Polyostotic FD may be part of Jaffe-Lichtenstein syndrome (JLS) or McCune-Albright syndrome (MAS); JLS consists of café-au-lait lesions and polyostotic FD, while MAS combines the JLS features with hyperfunctioning endocrinopathies . Monostotic craniofacial FD growth usually stops in adolescence whereas polyostotic craniofacial FD (including MAS variants) often continue growing past adolescence . Polyostotic FD growth that continues past adolescence typically stops at some point, unless it is a MAS variant, in which case growth may continue indefinitely . One source of confusion regarding growth rates of polyostotic craniofacial FD is that in previous reports, MAS variants with their continual growth that does not arrest, may have been classified with the non-MAS polyostotic patients that typically have growth arrest after adolescence . Thus, overall growth rates and the period at which growth arrest occurs in polyostotic craniofacial FD may have been falsely overstated in the older literature .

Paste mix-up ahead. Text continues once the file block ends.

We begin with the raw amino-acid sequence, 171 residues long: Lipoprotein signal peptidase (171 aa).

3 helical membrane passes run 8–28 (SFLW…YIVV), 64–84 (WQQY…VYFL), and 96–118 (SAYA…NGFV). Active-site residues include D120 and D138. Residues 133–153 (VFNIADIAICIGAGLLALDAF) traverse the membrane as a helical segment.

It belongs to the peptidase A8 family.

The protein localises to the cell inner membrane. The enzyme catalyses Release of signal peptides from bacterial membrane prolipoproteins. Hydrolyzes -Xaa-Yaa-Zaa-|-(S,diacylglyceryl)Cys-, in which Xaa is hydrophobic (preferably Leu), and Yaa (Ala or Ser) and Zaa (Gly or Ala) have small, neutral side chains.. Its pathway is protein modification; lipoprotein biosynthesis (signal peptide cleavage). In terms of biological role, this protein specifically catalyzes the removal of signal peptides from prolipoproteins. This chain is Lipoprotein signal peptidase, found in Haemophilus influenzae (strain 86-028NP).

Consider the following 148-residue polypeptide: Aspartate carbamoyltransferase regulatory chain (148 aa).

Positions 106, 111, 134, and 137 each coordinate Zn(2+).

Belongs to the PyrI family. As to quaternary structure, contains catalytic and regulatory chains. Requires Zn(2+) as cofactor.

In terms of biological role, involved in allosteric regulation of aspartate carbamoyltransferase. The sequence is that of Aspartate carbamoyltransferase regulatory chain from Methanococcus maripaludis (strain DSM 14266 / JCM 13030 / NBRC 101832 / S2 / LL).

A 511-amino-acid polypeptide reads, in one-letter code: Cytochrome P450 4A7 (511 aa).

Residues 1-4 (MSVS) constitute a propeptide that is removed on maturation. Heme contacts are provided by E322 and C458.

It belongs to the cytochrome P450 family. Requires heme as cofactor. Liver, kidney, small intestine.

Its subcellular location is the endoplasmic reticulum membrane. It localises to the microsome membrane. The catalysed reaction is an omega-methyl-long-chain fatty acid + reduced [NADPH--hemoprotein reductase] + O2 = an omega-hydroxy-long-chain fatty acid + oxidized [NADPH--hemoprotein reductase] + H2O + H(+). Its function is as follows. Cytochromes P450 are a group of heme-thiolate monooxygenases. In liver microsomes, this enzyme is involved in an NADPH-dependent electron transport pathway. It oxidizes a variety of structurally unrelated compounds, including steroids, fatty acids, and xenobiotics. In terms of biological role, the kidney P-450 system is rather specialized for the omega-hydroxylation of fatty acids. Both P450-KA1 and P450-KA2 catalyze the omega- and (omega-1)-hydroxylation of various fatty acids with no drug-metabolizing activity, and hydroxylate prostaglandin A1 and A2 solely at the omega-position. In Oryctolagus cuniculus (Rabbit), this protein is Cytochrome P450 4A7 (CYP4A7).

The presenting symptom in craniofacial FD is usually painless mass growth but other potential symptoms include proptosis, facial pain, vertigo, facial asymmetry, cranial nerve dysfunction, sinus infections/inflammation, headache, visual or auditory impairment, visual disturbances, and other variable symptoms depending on which bones the craniofacial FD is affecting [6, 18]. Kelly et al.  showed that, for all types of FD, adult patients experience pain as a symptom more commonly than pediatric patients do, although patients with craniofacial FD experienced pain <50 % of the time. The 20 % of patients who took bisphosphonates experienced 75 % improvement in symptoms [8, 13]; however, the literature overall is mixed on the effectiveness of bisphosphonates since the patient populations are usually heterogenous. The development of definitive guidelines will require further studies including only adult craniofacial FD patients. The same question of effectiveness is true with regards to oral pain medication for painful craniofacial FD; nonsteroidal anti-inflammatory medications combined with narcotics have been tried in some patients, but no clear conclusions have been drawn . Malignant transformation is exceedingly rare (0.05 %) and is usually associated with prior radiation, but when it occurs, the pathology is usually osteosarcoma, fibrosarcoma, or chondrosarcoma [1, 6].